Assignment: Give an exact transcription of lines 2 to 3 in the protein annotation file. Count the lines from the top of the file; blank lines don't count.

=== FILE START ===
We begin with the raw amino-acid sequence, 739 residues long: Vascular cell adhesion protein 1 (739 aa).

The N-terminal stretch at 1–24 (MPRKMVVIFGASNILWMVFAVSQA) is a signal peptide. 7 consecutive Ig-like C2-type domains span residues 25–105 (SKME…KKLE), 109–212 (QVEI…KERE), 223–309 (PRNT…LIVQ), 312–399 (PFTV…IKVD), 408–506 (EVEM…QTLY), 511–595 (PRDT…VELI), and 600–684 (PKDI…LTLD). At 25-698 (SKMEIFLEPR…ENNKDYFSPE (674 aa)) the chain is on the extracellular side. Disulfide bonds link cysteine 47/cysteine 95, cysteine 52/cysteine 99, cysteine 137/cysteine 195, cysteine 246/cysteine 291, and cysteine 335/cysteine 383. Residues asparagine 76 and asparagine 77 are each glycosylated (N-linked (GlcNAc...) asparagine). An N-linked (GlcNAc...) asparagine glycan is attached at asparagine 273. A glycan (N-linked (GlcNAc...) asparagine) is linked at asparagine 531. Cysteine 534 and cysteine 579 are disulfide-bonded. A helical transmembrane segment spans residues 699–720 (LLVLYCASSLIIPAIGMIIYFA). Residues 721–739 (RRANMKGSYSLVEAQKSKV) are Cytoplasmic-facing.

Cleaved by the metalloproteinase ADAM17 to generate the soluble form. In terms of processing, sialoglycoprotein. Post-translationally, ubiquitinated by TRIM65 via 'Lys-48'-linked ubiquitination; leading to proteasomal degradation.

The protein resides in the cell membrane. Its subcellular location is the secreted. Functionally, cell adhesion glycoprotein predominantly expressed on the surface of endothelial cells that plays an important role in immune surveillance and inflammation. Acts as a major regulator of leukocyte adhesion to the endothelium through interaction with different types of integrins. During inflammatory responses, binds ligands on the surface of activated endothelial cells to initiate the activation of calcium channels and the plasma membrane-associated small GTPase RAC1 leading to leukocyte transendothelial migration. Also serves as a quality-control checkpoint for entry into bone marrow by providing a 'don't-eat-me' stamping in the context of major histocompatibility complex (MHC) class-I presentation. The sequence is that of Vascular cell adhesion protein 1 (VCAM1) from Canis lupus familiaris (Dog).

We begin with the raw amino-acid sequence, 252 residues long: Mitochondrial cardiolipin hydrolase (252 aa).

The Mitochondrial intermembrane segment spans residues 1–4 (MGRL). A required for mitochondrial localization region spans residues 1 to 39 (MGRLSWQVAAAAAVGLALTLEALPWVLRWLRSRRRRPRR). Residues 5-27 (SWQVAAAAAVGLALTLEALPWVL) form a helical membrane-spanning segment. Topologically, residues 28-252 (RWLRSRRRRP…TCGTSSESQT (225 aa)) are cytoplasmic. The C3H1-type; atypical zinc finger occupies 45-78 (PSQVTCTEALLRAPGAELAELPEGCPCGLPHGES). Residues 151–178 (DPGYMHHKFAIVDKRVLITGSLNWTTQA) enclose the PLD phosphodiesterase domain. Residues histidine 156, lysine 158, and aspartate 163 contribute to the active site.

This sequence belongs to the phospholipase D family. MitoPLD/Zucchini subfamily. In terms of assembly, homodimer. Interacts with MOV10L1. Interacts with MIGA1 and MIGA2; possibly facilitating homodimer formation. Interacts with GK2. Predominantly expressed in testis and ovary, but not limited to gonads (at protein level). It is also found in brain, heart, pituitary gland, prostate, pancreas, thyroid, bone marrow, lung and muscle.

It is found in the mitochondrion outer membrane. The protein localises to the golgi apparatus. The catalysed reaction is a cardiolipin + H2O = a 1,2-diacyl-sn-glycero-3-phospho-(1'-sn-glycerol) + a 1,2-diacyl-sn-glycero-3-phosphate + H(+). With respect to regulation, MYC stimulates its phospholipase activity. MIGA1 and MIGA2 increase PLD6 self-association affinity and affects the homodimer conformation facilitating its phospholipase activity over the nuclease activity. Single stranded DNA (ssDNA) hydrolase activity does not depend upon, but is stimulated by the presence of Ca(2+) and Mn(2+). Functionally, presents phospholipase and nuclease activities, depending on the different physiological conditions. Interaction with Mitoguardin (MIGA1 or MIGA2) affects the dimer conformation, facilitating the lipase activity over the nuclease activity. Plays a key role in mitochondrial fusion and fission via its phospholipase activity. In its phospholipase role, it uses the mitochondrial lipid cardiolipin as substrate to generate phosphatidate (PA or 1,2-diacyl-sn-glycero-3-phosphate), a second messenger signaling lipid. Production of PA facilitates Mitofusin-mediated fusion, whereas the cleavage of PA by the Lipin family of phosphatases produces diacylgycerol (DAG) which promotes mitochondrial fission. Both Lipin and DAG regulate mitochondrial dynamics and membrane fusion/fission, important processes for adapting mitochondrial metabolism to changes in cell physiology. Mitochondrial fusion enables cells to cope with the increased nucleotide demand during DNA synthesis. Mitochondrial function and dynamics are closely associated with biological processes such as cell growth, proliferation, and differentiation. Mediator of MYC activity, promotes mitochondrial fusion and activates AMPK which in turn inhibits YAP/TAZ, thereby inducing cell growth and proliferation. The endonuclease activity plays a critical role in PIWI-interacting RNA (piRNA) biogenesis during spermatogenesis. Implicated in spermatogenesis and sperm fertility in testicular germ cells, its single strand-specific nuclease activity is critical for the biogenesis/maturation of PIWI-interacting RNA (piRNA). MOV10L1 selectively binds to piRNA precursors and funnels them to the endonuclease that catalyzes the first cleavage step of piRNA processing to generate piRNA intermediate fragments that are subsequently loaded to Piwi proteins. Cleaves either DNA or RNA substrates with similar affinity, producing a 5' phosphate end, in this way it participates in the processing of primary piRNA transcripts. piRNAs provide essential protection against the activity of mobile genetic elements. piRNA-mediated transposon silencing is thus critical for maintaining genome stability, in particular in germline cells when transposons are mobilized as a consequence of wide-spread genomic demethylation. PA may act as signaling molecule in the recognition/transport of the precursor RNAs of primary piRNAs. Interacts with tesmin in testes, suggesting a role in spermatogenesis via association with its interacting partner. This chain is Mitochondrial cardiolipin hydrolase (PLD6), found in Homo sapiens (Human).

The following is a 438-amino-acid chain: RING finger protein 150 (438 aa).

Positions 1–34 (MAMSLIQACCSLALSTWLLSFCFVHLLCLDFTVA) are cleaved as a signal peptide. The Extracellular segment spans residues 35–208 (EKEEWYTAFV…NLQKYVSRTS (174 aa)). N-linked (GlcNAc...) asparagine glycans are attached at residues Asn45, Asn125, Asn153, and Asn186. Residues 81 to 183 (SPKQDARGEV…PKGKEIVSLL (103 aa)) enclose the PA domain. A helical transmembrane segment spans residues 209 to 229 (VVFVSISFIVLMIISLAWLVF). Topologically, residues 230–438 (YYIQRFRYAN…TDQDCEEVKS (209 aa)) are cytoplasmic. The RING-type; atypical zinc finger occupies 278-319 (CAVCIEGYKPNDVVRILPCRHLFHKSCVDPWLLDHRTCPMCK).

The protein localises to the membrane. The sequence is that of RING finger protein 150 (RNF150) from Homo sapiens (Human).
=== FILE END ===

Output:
The N-terminal stretch at 1–24 (MPRKMVVIFGASNILWMVFAVSQA) is a signal peptide. 7 consecutive Ig-like C2-type domains span residues 25–105 (SKME…KKLE), 109–212 (QVEI…KERE), 223–309 (PRNT…LIVQ), 312–399 (PFTV…IKVD), 408–506 (EVEM…QTLY), 511–595 (PRDT…VELI), and 600–684 (PKDI…LTLD). At 25-698 (SKMEIFLEPR…ENNKDYFSPE (674 aa)) the chain is on the extracellular side. Disulfide bonds link cysteine 47/cysteine 95, cysteine 52/cysteine 99, cysteine 137/cysteine 195, cysteine 246/cysteine 291, and cysteine 335/cysteine 383. Residues asparagine 76 and asparagine 77 are each glycosylated (N-linked (GlcNAc...) asparagine). An N-linked (GlcNAc...) asparagine glycan is attached at asparagine 273. A glycan (N-linked (GlcNAc...) asparagine) is linked at asparagine 531. Cysteine 534 and cysteine 579 are disulfide-bonded. A helical transmembrane segment spans residues 699–720 (LLVLYCASSLIIPAIGMIIYFA). Residues 721–739 (RRANMKGSYSLVEAQKSKV) are Cytoplasmic-facing.

Cleaved by the metalloproteinase ADAM17 to generate the soluble form. In terms of processing, sialoglycoprotein. Post-translationally, ubiquitinated by TRIM65 via 'Lys-48'-linked ubiquitination; leading to proteasomal degradation.